US 1623280 A
Description (OCR text may contain errors)
April '5 1927.
D. A. SMITH ET AL DECORATED, PAPER AND METHOD OF MAKING SAME Filed July 1925' gwlientois I Patented Apr. 5, 192 7.
l liNl li STATE Q-gra n:NT OFFICE; I
DANIEL A. SMITH, OF CHEVY CHASE. MARYLAND, ANl) CHARLES P. STIRLING, OF WASHINGTONLDISTRICT OI COLUMBIA, ASSIGNORSTO DISTRICT OF COLUMBIA PAPER MANUFACTURING COMPANY, OF WASHINGTON, DISTRICT OF COLUMBIA, A
CORPORATION OF VIRGINIA.
nricona'rnn mun AND METHOD or MAKING SAME.
Application filed July 14, 1925. Serial No. 43,514.
on paper by printing and in which there will a wide range of color multitones and in which the decorations will be uniform in repetition of design and color intensities.
A further object of the invention relates 10 to the production of printed decorated paper, while the paper is still in the making and passing through the paper making machine. The invention is preferably practiced by employing in a paper making machine a printing attachment comprising an etched or intaglio-engraved cylinder, in connection with an offset roll having a resilient surface, to' which thevcolor or ink from the etched or engraved cylinder is transferred; from the transfer roll, the ink is applied to the wet paper sheet during its. passage through the paper making machine. 7 1
Printing directly on calendered paper from anengr'aved' design cylinder is Wellknownvinthe art. It has been found however that printing by direct contact of the 4 wet paper sheet. with an engraved design cylinder will not produce uniform or sati s factory results, but an uneven spotty deposit of color, due to the roughness and unevenness of the paper sheet.
In the invention the printing contact is between the plain resilient surface of the transfer roll and the wet pressed sheet, and thereby it ispossible to deposit the color uniformly all over the paper sheet regardless of its rough or uneven surface.
Referring to the drawing, there are illustrated diagrammatically portions of a paper making machine to which has been applied the specific printing attachment for the purpose Of carrying out the invention.
The drawing shows press rollslO and 11, which convey, the felt 12 of a paper making I machine, and which carries the papersheet- 13 from the sheet" forming portion of the machine. The sheet 13 passes over guide .rolls 14 and 15 to the press rolls 16 and 17, from which it passes to the 'driers 18 and 19.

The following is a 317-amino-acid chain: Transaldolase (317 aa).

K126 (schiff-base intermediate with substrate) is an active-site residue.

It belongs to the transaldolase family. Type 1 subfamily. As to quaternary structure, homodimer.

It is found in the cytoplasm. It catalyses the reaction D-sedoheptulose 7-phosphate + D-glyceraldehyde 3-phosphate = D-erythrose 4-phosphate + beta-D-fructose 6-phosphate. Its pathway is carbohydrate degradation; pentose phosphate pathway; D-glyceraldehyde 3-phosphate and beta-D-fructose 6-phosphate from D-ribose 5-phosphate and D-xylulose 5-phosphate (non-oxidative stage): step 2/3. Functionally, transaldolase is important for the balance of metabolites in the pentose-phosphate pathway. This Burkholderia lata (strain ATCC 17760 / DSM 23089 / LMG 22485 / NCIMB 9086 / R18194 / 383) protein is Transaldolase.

When the paper-sheet passes around the press roll 17, it is brought into contact with and 26, as is usual in intaglio printing inacolor.
the'transfer rolls 20 and 21, formed of red sili ent material, well known in the printing art, or surfaced with resilient material, such 5 as rubber. These transfer rolls carry the ink" or color designs received from the design rolls 22 and 23. The design rolls may be formed in any suitable manner, but it has been found that etched or intaglio engraved cylinders of metal produce the most satisfactory results. It will be understood that the rolls 22 and 23 are formed with depres- 'sions constituting pockets for the reception of ink or color in just sufiicient quantity to produce the required effects upon the paper, and that these depressions vary in depth.
Ink or water color 24' is supplied to the design rolls and wiped by the doctors 25 7 0 chines. It has been found that water colors or water-inks can be successfully used with this invention. The sheet being wet has a tendency to absorb water color readily, producing very soft and striking e'fi'ects.
An accurate control of the color supply is obtained by the extent of the depressions in the intaglio cylinder and by the varia; tions in the depth thereof. The depth of the depressions controls the quantity of The contact'between the metal design cylinder and the resilient surface of the transfer roll produces a complete transference of thecolor tothe transfer roll and at the same time a slight spreading or distribution of the color upon the transfer roll. When the transfer roll comes into contact with the vwet paper, the color is completely absorbed by .the paper, the two surfaces being jointly sufficiently resilient and com- "pressible to cause contact to be established at every point and all of the color to be transferred from the plain resilient surface of the" transfer roll to the wet paper sheet. v
The wet condition of the paper. insures comremoving the excess water therefrom. print-- ing upon the wet sheet by means of a roll having a resilient surface and receiving its ink or color design from an engraved metal design cylinder, and subsequently drying the 2. A process of making decorated paper by printing a design upon the paper while wet, by the use of an intaglio engraved c'y-linder and an offset roll having a resilient m surface, the decorative design being transferred from the engraved cylinder to the offset roll and then to the wet paper sheet..
3. A process of making decorated paper by printing, comprising forming a sheetand removing the excess water therefrom,
printing upon the wet sheet by means of a having a resilient surface and rece1v I 4. A decorated paper having a rough suri face and having prm d thereon uniform designs, free from uneven spotty deposits of color, by means of an intaglio engraved cylinder and an offset roll liavlnga resilient surface, the said designs being transferred from the engraved roll to the offset roll and then to the rou 11 surface of the pa er.
5. A decorate paper having a mug surface and having printed thereon uniform designs of blotches of contrasting colors in a wide range of multitones. free from uneven spotty deposits of color, by means of an int-aglio engraved cylinder and an offset roll having a resilient surface, thesaid (lesigns being transferred from the engraved roll to the offset roll and then to the rough surface of the paper.
DANIEIQA. SMITH. CHARLES P. STIRLING.
In testimony whereofwe aflixour signa-